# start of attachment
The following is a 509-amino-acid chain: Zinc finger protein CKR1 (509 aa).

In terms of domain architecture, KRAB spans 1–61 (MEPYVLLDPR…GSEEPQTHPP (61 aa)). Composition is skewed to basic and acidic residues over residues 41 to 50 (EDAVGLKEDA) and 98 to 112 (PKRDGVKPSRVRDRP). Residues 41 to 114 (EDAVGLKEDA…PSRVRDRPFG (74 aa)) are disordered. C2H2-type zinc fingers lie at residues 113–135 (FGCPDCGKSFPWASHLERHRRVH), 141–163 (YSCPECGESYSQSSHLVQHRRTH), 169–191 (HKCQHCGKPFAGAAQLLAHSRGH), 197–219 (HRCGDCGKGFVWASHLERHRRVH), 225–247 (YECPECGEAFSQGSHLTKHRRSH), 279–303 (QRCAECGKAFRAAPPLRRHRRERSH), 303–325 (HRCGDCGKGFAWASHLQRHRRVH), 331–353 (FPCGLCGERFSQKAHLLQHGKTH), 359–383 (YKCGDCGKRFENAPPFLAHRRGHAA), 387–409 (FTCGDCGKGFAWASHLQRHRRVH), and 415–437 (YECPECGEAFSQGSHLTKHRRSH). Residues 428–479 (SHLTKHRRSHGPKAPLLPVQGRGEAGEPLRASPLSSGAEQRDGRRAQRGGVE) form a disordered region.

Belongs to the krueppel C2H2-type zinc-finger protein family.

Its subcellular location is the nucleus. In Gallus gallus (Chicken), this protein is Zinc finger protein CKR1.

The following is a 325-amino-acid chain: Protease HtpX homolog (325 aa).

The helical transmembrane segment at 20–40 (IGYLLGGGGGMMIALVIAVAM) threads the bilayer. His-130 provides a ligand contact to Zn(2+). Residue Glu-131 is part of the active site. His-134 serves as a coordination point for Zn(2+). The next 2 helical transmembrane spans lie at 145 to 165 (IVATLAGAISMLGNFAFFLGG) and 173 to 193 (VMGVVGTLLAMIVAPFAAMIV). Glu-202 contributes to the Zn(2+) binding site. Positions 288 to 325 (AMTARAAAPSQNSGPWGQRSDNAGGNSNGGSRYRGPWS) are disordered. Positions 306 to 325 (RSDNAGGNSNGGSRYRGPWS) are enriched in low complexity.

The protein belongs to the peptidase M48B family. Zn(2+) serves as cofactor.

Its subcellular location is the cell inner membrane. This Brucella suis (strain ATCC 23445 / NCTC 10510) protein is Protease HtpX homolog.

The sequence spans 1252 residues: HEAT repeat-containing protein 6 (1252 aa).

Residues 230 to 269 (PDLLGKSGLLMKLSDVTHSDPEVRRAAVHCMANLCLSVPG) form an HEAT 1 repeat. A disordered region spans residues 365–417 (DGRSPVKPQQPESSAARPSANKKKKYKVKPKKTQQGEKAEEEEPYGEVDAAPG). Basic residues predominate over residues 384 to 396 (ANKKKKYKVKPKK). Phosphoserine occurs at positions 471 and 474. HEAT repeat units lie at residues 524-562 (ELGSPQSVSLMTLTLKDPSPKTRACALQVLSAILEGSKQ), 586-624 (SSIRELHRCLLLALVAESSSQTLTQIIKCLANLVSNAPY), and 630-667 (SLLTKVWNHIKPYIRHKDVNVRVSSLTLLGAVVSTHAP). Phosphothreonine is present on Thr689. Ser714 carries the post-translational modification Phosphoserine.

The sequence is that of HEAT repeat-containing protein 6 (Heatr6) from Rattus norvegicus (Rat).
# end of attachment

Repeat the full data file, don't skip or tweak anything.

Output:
The following is a 509-amino-acid chain: Zinc finger protein CKR1 (509 aa).

In terms of domain architecture, KRAB spans 1–61 (MEPYVLLDPR…GSEEPQTHPP (61 aa)). Composition is skewed to basic and acidic residues over residues 41 to 50 (EDAVGLKEDA) and 98 to 112 (PKRDGVKPSRVRDRP). Residues 41 to 114 (EDAVGLKEDA…PSRVRDRPFG (74 aa)) are disordered. C2H2-type zinc fingers lie at residues 113–135 (FGCPDCGKSFPWASHLERHRRVH), 141–163 (YSCPECGESYSQSSHLVQHRRTH), 169–191 (HKCQHCGKPFAGAAQLLAHSRGH), 197–219 (HRCGDCGKGFVWASHLERHRRVH), 225–247 (YECPECGEAFSQGSHLTKHRRSH), 279–303 (QRCAECGKAFRAAPPLRRHRRERSH), 303–325 (HRCGDCGKGFAWASHLQRHRRVH), 331–353 (FPCGLCGERFSQKAHLLQHGKTH), 359–383 (YKCGDCGKRFENAPPFLAHRRGHAA), 387–409 (FTCGDCGKGFAWASHLQRHRRVH), and 415–437 (YECPECGEAFSQGSHLTKHRRSH). Residues 428–479 (SHLTKHRRSHGPKAPLLPVQGRGEAGEPLRASPLSSGAEQRDGRRAQRGGVE) form a disordered region.

Belongs to the krueppel C2H2-type zinc-finger protein family.

Its subcellular location is the nucleus. In Gallus gallus (Chicken), this protein is Zinc finger protein CKR1.

The following is a 325-amino-acid chain: Protease HtpX homolog (325 aa).

The helical transmembrane segment at 20–40 (IGYLLGGGGGMMIALVIAVAM) threads the bilayer. His-130 provides a ligand contact to Zn(2+). Residue Glu-131 is part of the active site. His-134 serves as a coordination point for Zn(2+). The next 2 helical transmembrane spans lie at 145 to 165 (IVATLAGAISMLGNFAFFLGG) and 173 to 193 (VMGVVGTLLAMIVAPFAAMIV). Glu-202 contributes to the Zn(2+) binding site. Positions 288 to 325 (AMTARAAAPSQNSGPWGQRSDNAGGNSNGGSRYRGPWS) are disordered. Positions 306 to 325 (RSDNAGGNSNGGSRYRGPWS) are enriched in low complexity.

The protein belongs to the peptidase M48B family. Zn(2+) serves as cofactor.

Its subcellular location is the cell inner membrane. This Brucella suis (strain ATCC 23445 / NCTC 10510) protein is Protease HtpX homolog.

The sequence spans 1252 residues: HEAT repeat-containing protein 6 (1252 aa).

Residues 230 to 269 (PDLLGKSGLLMKLSDVTHSDPEVRRAAVHCMANLCLSVPG) form an HEAT 1 repeat. A disordered region spans residues 365–417 (DGRSPVKPQQPESSAARPSANKKKKYKVKPKKTQQGEKAEEEEPYGEVDAAPG). Basic residues predominate over residues 384 to 396 (ANKKKKYKVKPKK). Phosphoserine occurs at positions 471 and 474. HEAT repeat units lie at residues 524-562 (ELGSPQSVSLMTLTLKDPSPKTRACALQVLSAILEGSKQ), 586-624 (SSIRELHRCLLLALVAESSSQTLTQIIKCLANLVSNAPY), and 630-667 (SLLTKVWNHIKPYIRHKDVNVRVSSLTLLGAVVSTHAP). Phosphothreonine is present on Thr689. Ser714 carries the post-translational modification Phosphoserine.

The sequence is that of HEAT repeat-containing protein 6 (Heatr6) from Rattus norvegicus (Rat).